Military draft might be a necessary evil
Regarding Al Eisner's letter Thursday
concerning an increase of troops in Iraq: I have an idea in that area. How about re-instituting the draft? It would be terribly unpopular but right now 13 million men and women in the United States are of draft age. That could solve the problem 400 times over the number of troops that are currently needed in Iraq.
Now if Congress would just act on that problem instead of just worrying about being re-elected. Maybe then you wouldn't see troops on their third or fourth tour of duty in Baghdad.
Port Angeles, Wash.
Former Hawaii resident
Don't punish drivers for too-low limits
Under the guise of saving lives from "speeders" on our roads, the City and County has created a new revenue-making business: nailing any driver going even 5 mph over our unrealistically low speed limits.
While driving home to Kailua last night, I saw many police cars, partially hidden, ready to nab every driver they could for "speeding" (actually, going 5-15 mph over the posted speed limit). I went the speed limit the entire drive to avoid being one of their victims and found I spent more time watching my speedometer than paying attention to the road and situations around me. That is far more dangerous than going with a more reasonable flow of traffic.
On the Kailua side of the Pali, I actually had to ride my brakes the entire way downhill to maintain the speed limit of 35 mph -- surely not good for my brakes, and way too low for downhill driving. There was, then, an uphill grade in which the limit was reduced to 25. All this on a long stretch of road in which there are no homes, schools or other buildings for me to be a danger. Not only was it maddening, but to watch police cars, clearly not in pursuit of anyone, speed past me at likely 20 mph above what I was driving showed me they are enjoying the perks of their job and are exempt from the laws I am required to obey. Somehow, they are safe while the rest of us are dangerous and need to be punished.
Let's focus more on the truly dangerous drivers -- the ones who are drunk, racing or going more than 30 mph over the limit -- and let's demand the state get real about these ridiculously low speed limits on many of our roads. Let them get their money another way, not by hiding in wait, as though it were a game to see how many people they can "get" to fill their coffers.
Get involved with your neighborhood board
Many people often feel that their elected officials make decisions while sitting atop their ivory tower. Neighborhood boards offer a unique opportunity for people to get involved at a grassroots level. Boards meet monthly and hear reports from various government agencies, including the police and fire departments, City Council, the mayor's and governor's offices, state lawmakers and our congressional delegation. A board can take an advisory position on any government function. Boards also make recommendations concerning capital improvement projects and administrative rules.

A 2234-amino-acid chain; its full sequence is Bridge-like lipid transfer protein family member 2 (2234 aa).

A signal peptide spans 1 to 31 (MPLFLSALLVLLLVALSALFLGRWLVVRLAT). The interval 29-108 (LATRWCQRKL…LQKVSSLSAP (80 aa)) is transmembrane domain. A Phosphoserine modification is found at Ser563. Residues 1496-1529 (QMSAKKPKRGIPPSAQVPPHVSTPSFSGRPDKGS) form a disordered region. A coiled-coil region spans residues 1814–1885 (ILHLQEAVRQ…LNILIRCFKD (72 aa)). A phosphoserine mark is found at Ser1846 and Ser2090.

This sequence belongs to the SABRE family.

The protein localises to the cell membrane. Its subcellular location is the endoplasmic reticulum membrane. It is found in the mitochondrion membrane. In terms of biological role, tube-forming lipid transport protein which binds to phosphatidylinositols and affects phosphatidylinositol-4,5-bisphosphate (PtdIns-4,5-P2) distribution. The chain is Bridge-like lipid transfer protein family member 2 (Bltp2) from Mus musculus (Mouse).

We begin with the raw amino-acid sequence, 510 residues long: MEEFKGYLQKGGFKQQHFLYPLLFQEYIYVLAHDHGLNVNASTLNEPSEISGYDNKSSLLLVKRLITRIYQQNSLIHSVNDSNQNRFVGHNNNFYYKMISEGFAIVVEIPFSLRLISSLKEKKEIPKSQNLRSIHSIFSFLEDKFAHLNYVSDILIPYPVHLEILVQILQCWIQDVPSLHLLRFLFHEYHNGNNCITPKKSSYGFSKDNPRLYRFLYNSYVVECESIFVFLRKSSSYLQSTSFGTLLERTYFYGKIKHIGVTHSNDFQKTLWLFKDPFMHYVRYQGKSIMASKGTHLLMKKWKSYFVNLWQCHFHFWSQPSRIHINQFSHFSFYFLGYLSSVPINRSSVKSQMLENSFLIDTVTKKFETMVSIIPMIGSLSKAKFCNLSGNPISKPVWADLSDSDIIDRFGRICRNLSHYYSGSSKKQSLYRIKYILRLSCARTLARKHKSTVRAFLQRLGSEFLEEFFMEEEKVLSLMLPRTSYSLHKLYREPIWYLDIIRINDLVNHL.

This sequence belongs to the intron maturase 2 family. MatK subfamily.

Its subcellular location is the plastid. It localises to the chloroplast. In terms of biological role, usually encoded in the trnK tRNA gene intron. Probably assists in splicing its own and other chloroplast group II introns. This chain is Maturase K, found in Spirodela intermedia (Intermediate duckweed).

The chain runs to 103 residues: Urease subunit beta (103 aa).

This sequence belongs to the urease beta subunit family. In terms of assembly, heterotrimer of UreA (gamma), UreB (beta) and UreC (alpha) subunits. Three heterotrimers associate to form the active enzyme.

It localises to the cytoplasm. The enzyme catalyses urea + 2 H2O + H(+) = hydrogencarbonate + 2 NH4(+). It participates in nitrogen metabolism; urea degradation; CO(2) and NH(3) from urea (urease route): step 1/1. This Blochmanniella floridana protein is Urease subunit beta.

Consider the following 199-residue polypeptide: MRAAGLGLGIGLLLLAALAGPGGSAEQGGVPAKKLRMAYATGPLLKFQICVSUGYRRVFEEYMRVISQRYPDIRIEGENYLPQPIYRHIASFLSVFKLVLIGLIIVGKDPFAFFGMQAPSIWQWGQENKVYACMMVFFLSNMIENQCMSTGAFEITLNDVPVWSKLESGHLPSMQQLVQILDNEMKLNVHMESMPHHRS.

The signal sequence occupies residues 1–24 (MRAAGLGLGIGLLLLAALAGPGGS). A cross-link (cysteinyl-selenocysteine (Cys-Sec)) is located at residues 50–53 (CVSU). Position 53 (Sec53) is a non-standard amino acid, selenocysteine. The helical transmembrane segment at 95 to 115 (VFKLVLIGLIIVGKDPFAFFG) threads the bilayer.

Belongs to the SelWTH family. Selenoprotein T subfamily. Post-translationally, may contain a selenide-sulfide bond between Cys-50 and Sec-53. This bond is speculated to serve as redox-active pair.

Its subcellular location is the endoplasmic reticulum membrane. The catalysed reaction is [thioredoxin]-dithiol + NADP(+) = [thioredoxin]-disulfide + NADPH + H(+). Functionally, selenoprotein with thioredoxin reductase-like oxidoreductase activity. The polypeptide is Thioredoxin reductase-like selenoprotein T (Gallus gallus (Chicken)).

The key to the neighborhood boards' effectiveness is having qualified, passionate and committed people serving on them. The boards are elected every two years in odd-numbered years, so the 2007 election period is upon us. Candidate application forms are available at the city clerk's office, the Neighborhood Commission's Honolulu and Kapolei Hale offices, Satellite City Halls and online at www.honolulu.gov/nco/ The forms are due in by Jan. 16. The election itself will be in March. Many elected officials got their start at the neighborhood board level. For more information, please visit our Web site or call us at 527-5749.
Public relations assistant
Neighborhood Commission Office
Yachts shouldn't be floating in garbage
As a first-time visitor from Australia, I have been very impressed with the beauty and friendliness of Hawaii.
The only thing that surprised us was the condition of the water in the Ala Wai Boat Harbor. It seems very unfortunate to have million-dollar yachts floating amongst all sorts of rubbish (that had presumably come down storm-water drains).
Couldn't the marina owners pay someone a couple of hundred dollars to scoop it out on a regular basis? A very small investment considering the cost of the boats.
Apart from that, we enjoyed our stay very much and look forward to coming again.
Gender wage gap is a blessing from God
It is God's blessing that men are stronger, more powerful and free from time-consuming personal care. Therefore, our men's tasks involve all of the above endowments and differ from women's tasks.
Full-time or part-time makes no difference. Power, strength and stamina answer the requirement of a wage gap.
Double-speak won't keep symphony home
Abraham Lincoln once asked a man how many legs a dog has, and the man said, "Four." "Well, what if we call his tail a leg? How many legs will the dog have then?" "Five," was the reply. "No," said Lincoln, "the dog still has four legs, no matter what we call his tail." Thus illustrating that changing the name of something does not change its nature.
Sidney A. Quintal, director of the city Department of Enterprise Services, says the Honolulu Symphony is not being forced out of its home at the Blaisdell. "Please be assured that no such action has occurred or is contemplated," he states (Letters, Jan. 2).
Really? If the symphony is not being forced out of its home, why is it that of my 13 pre-purchased tickets, only two will be honored for admittance to a symphony concert at Blaisdell in 2007? How can Mr. Quintal say "no such action has occurred"? Maybe it's time for a lesson from Honest Abe!